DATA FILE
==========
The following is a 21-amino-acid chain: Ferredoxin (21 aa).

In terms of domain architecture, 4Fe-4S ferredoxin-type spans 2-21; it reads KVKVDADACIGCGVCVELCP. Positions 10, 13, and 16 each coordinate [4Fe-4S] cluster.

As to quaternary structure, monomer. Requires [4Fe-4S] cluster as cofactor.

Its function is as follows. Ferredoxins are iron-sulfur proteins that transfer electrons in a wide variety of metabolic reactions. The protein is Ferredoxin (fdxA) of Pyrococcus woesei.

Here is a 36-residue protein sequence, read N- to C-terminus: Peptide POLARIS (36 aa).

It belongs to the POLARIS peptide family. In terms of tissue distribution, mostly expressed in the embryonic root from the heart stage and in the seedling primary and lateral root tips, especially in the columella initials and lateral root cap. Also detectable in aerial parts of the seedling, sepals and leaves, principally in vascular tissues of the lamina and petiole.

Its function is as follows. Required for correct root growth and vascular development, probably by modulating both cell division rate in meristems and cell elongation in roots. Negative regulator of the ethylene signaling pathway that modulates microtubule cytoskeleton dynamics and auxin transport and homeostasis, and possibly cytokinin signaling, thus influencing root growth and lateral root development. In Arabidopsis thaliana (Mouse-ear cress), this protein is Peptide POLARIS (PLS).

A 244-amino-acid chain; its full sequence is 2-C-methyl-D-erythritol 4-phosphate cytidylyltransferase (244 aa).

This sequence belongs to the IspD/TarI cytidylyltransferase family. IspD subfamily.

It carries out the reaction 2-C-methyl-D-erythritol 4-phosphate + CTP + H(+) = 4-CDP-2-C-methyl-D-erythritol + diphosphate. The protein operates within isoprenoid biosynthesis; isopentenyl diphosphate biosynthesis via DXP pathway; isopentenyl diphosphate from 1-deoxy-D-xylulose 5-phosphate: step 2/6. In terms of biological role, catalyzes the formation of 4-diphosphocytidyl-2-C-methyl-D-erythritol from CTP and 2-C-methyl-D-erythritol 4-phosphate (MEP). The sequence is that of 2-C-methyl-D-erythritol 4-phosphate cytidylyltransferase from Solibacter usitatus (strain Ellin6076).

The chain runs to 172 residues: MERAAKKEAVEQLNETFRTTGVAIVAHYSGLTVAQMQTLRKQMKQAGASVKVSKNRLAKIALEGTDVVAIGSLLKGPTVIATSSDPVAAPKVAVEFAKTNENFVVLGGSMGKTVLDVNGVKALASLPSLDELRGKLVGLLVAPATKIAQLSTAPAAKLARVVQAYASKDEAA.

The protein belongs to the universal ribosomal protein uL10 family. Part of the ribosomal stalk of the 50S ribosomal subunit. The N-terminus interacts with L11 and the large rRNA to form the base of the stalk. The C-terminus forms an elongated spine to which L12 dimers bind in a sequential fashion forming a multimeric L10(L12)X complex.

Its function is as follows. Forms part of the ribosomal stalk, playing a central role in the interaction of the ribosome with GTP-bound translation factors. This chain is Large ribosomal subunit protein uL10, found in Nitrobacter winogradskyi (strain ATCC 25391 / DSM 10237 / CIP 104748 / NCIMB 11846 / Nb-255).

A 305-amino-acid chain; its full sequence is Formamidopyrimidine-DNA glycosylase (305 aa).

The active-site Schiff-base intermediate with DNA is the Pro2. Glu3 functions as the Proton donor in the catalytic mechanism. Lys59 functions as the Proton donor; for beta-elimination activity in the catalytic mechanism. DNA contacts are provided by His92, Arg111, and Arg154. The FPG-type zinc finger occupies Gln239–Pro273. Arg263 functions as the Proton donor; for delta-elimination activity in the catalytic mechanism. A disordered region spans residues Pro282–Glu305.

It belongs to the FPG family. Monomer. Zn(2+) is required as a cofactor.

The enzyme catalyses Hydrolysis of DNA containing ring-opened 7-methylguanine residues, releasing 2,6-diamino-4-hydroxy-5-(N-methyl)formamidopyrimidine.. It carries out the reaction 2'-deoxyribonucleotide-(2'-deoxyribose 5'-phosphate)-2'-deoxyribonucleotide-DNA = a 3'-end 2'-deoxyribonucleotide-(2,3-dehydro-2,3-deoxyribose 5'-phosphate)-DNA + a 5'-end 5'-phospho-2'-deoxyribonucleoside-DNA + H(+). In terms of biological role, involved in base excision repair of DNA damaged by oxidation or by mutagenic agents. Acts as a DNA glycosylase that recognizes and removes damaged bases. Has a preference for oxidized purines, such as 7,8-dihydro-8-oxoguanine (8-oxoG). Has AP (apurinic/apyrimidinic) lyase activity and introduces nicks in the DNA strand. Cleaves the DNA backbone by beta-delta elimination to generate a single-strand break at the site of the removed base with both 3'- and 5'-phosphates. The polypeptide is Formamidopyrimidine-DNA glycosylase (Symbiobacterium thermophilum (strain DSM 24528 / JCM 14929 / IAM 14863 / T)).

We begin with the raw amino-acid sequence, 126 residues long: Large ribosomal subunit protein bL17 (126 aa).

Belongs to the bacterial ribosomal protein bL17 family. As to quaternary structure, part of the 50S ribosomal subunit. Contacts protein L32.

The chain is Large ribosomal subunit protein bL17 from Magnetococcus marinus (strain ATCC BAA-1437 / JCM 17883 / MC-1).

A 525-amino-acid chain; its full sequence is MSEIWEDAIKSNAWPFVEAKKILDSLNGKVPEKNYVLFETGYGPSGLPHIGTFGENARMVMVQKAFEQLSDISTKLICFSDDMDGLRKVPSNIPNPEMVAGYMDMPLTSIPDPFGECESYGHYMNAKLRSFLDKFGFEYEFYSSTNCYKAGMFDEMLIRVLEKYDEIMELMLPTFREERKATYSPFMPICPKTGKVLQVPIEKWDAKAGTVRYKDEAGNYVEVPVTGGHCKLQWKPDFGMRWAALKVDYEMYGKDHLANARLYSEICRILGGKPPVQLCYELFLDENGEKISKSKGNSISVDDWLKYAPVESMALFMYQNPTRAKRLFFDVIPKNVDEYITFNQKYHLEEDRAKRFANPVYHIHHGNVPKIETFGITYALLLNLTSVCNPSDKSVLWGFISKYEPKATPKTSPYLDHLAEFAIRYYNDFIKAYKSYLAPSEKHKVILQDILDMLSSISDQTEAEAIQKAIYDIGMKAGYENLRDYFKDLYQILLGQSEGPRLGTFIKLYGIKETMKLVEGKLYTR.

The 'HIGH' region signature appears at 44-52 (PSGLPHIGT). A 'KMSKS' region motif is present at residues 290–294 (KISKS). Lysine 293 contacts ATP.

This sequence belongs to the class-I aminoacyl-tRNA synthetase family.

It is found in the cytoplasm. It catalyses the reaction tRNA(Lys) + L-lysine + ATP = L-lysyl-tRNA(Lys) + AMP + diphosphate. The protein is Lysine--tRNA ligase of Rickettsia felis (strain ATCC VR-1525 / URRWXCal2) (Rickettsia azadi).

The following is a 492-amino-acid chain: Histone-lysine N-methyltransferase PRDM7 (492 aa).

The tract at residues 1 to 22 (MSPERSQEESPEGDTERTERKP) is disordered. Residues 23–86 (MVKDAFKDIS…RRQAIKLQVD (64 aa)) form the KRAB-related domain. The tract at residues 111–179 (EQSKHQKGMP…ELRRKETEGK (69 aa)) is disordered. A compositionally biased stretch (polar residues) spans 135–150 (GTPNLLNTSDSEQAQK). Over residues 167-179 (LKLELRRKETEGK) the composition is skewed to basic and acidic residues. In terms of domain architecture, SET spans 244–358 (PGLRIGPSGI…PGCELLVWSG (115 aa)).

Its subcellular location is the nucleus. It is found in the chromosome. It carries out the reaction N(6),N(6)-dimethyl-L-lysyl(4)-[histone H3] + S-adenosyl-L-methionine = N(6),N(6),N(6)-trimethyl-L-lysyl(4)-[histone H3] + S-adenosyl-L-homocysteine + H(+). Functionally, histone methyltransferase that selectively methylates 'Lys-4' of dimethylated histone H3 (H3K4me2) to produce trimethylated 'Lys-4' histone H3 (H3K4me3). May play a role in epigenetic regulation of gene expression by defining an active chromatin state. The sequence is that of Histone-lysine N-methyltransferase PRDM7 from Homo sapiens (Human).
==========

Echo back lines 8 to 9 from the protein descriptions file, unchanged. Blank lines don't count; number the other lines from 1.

A 244-amino-acid chain; its full sequence is 2-C-methyl-D-erythritol 4-phosphate cytidylyltransferase (244 aa).

This sequence belongs to the IspD/TarI cytidylyltransferase family. IspD subfamily.